in the minor orgtbl-mode. Hence its name:

```pycon
>>> print(tabulate(table, headers, tablefmt="orgtbl"))
| item   |   qty |
|--------+-------|
| spam   |    42 |
| eggs   |   451 |
| bacon  |     0 |
```

`jira` follows the conventions of Atlassian Jira markup language:

```pycon
>>> print(tabulate(table, headers, tablefmt="jira"))
|| item   ||   qty ||
| spam   |    42 |
| eggs   |   451 |
| bacon  |     0 |
```

`rst` formats data like a simple table of the
[reStructuredText](http://docutils.sourceforge.net/docs/user/rst/quickref.html#tables)
format:

```pycon
>>> print(tabulate(table, headers, tablefmt="rst"))
======  =====
item      qty
======  =====
spam       42
eggs      451
bacon       0
======  =====
```

`mediawiki` format produces a table markup used in
[Wikipedia](http://www.mediawiki.org/wiki/Help:Tables) and on other
MediaWiki-based sites:

 ```pycon
>>> print(tabulate(table, headers, tablefmt="mediawiki"))
{| class="wikitable" style="text-align: left;"
|+ <!-- caption -->
|-
! item   !! align="right"|   qty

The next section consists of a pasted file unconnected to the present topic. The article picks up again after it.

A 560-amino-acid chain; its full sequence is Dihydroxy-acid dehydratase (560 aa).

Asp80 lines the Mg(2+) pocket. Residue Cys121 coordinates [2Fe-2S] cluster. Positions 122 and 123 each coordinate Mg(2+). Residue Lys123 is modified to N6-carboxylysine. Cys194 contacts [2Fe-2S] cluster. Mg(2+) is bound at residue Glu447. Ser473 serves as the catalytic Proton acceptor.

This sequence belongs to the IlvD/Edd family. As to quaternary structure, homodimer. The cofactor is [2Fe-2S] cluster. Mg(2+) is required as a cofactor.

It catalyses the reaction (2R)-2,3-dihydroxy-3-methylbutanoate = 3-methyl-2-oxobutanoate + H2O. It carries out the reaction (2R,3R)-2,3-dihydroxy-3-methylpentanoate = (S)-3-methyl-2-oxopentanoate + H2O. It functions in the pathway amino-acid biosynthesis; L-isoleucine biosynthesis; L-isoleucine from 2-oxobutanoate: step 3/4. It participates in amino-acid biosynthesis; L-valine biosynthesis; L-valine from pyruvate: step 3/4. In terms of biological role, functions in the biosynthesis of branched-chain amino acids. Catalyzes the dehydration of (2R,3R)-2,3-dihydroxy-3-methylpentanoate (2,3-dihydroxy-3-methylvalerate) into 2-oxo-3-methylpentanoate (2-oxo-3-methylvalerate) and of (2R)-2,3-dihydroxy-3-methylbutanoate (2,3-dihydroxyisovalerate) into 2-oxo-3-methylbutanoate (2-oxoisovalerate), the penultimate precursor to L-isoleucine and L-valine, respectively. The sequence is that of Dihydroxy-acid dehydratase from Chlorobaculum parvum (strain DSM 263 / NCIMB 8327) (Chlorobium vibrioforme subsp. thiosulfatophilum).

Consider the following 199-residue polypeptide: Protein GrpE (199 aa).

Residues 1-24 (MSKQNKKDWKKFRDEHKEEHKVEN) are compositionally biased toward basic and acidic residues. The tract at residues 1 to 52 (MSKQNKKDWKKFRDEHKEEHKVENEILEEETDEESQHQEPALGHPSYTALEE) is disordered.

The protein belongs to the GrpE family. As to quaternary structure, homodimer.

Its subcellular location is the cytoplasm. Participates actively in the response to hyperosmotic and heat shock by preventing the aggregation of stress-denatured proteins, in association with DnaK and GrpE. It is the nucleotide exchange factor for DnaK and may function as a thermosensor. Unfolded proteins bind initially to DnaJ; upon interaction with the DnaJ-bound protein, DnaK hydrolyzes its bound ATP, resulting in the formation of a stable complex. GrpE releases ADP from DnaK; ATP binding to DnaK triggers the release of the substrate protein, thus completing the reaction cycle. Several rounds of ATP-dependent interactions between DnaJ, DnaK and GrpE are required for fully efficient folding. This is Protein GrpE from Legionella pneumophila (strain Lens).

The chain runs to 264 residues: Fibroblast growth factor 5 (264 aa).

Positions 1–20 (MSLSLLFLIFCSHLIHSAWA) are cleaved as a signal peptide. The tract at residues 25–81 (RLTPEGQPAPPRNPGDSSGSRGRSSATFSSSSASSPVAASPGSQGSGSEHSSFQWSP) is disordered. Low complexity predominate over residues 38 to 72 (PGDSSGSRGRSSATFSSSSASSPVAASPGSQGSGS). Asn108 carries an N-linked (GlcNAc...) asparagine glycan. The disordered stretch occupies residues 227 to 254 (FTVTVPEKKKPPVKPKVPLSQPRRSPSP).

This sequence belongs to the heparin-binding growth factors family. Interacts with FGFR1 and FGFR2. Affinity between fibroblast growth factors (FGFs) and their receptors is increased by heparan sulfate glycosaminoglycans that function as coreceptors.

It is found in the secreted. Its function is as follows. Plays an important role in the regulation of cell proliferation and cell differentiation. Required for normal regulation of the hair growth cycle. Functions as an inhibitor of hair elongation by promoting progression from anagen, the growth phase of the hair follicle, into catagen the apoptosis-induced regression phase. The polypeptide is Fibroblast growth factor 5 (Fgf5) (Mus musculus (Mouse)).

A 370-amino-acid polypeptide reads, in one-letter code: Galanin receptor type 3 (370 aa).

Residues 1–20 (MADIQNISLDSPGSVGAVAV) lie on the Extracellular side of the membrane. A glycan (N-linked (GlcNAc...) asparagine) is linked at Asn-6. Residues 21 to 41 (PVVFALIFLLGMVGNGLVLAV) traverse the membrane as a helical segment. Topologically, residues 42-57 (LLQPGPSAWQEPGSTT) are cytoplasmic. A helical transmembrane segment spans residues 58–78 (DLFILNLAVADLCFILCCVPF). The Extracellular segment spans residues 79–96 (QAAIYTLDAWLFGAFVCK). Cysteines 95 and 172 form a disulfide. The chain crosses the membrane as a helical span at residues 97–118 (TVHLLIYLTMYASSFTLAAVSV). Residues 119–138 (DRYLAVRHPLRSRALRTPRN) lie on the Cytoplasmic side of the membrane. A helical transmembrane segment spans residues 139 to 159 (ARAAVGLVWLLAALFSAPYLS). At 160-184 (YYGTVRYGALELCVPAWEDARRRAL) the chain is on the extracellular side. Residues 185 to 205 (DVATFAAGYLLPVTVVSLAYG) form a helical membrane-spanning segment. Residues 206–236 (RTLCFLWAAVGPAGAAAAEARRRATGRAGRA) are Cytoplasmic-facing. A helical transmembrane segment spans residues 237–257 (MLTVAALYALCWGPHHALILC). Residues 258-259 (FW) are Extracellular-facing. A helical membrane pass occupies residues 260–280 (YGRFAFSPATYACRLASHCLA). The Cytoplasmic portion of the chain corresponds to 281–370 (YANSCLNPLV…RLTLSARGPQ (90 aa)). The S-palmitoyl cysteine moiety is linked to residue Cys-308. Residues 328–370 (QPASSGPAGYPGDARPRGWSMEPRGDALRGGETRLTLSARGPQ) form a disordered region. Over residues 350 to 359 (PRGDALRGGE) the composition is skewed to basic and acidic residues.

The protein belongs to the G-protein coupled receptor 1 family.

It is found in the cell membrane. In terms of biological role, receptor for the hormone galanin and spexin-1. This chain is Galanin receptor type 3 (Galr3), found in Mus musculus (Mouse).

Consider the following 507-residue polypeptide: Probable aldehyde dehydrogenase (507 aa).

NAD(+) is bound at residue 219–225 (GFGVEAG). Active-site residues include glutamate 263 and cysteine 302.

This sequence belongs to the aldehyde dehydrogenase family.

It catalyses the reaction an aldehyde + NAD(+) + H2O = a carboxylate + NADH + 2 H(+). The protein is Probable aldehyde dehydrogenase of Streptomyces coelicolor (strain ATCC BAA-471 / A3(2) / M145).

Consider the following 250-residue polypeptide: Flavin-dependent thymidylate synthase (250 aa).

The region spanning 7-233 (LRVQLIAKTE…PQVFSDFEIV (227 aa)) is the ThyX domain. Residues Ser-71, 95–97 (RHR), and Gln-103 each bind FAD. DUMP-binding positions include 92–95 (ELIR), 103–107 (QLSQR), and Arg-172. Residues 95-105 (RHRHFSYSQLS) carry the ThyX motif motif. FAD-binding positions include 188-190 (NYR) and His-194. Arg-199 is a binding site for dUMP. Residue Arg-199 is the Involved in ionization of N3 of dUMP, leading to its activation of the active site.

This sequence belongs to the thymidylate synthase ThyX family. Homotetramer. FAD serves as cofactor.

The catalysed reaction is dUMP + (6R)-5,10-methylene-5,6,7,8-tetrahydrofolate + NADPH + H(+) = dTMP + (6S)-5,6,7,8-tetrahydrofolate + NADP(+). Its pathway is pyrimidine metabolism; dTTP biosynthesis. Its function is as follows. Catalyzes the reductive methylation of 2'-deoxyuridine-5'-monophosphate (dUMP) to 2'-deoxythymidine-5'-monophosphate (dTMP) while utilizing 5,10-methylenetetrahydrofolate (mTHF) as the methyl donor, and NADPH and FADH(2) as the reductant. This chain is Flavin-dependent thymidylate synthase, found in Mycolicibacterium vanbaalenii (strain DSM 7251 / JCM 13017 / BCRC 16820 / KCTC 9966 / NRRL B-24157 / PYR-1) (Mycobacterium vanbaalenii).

|-
| spam   || align="right"|    42
|-
| eggs   || align="right"|   451
|-
| bacon  || align="right"|     0
|}
```

`moinmoin` format produces a table markup used in
[MoinMoin](https://moinmo.in/) wikis:

```pycon
>>> print(tabulate(table, headers, tablefmt="moinmoin"))
|| ''' item   ''' || ''' quantity   ''' ||
||  spam    ||  41.999      ||
||  eggs    ||  451         ||
||  bacon   ||              ||
```

`youtrack` format produces a table markup used in Youtrack tickets:

```pycon
>>> print(tabulate(table, headers, tablefmt="youtrack"))
||  item    ||  quantity   ||
|   spam    |  41.999      |
|   eggs    |  451         |
|   bacon   |              |
```

`textile` format produces a table markup used in
[Textile](http://redcloth.org/hobix.com/textile/) format:

```pycon
>>> print(tabulate(table, headers, tablefmt="textile"))
|_.  item   |_.   qty |
|<. spam    |>.    42 |
|<. eggs    |>.   451 |
|<. bacon   |>.     0 |
```

`html` produces standard HTML markup as an html.escape'd str